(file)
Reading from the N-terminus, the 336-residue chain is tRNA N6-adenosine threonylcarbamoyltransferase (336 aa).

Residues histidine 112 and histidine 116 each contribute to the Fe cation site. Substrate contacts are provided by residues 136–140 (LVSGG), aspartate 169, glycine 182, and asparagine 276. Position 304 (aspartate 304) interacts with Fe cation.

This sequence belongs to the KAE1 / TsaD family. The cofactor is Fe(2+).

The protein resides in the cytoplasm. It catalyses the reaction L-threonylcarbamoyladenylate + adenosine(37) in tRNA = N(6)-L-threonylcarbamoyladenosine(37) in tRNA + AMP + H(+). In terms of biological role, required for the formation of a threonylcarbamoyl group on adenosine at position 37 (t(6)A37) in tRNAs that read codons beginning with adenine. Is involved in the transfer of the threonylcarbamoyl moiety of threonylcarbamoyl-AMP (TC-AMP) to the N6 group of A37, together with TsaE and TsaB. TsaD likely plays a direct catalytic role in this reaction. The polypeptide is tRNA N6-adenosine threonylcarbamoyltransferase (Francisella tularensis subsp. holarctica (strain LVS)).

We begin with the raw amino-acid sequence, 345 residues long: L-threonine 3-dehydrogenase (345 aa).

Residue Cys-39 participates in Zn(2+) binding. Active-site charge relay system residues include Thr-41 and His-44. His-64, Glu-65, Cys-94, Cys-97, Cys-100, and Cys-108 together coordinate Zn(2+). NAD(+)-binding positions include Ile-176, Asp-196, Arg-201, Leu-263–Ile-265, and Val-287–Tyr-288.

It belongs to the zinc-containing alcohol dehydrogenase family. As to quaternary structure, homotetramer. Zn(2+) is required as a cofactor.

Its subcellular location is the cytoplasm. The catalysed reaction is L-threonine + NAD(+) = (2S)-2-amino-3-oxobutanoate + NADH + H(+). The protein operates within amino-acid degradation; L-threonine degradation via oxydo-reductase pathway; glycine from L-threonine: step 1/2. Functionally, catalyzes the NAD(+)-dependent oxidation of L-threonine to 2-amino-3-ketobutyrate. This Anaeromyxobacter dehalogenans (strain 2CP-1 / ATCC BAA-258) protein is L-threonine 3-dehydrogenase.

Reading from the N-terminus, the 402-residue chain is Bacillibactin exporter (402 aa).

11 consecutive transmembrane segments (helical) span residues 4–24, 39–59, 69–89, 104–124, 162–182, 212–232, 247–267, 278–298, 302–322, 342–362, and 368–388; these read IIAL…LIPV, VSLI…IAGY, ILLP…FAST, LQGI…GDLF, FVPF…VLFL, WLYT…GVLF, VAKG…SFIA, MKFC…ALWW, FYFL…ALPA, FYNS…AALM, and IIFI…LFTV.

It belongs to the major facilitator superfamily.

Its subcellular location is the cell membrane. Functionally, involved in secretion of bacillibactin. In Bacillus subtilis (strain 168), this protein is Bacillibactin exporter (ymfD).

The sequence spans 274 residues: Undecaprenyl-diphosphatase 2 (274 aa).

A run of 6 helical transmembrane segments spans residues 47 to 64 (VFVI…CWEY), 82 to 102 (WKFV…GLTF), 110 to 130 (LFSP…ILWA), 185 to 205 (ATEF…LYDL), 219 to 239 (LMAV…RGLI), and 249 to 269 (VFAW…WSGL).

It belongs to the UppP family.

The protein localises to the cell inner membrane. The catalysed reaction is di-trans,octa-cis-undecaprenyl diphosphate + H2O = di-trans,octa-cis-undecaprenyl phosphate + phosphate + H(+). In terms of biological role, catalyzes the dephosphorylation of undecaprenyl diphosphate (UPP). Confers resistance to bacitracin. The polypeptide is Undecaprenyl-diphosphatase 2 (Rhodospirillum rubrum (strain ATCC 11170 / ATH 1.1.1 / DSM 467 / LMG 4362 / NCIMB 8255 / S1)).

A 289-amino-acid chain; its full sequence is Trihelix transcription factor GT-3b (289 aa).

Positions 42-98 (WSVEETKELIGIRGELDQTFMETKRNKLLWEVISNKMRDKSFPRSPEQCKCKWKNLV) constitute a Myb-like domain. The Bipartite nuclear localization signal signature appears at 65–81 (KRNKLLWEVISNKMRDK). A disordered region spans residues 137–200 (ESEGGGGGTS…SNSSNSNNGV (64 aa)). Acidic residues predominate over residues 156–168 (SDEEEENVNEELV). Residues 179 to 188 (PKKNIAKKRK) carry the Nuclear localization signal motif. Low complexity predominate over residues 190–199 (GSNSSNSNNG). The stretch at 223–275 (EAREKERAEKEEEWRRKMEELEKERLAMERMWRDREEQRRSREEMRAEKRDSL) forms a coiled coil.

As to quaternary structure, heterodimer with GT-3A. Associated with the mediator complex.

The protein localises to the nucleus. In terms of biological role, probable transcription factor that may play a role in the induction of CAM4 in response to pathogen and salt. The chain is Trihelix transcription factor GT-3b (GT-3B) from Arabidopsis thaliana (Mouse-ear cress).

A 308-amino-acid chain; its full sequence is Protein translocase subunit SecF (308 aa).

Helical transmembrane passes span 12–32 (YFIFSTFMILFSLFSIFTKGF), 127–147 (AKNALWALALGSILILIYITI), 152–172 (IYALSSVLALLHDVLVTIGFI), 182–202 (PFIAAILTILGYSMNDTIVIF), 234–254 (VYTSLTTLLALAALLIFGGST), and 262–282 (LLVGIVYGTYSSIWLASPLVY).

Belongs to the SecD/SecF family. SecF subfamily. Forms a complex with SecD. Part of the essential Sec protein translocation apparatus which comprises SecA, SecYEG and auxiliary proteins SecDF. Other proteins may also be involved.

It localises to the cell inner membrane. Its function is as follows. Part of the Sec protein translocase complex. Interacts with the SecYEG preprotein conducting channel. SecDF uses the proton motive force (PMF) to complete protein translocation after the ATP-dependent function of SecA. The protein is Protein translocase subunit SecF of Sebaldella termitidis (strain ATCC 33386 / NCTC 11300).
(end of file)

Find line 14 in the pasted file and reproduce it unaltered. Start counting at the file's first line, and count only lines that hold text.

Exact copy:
A run of 6 helical transmembrane segments spans residues 47 to 64 (VFVI…CWEY), 82 to 102 (WKFV…GLTF), 110 to 130 (LFSP…ILWA), 185 to 205 (ATEF…LYDL), 219 to 239 (LMAV…RGLI), and 249 to 269 (VFAW…WSGL).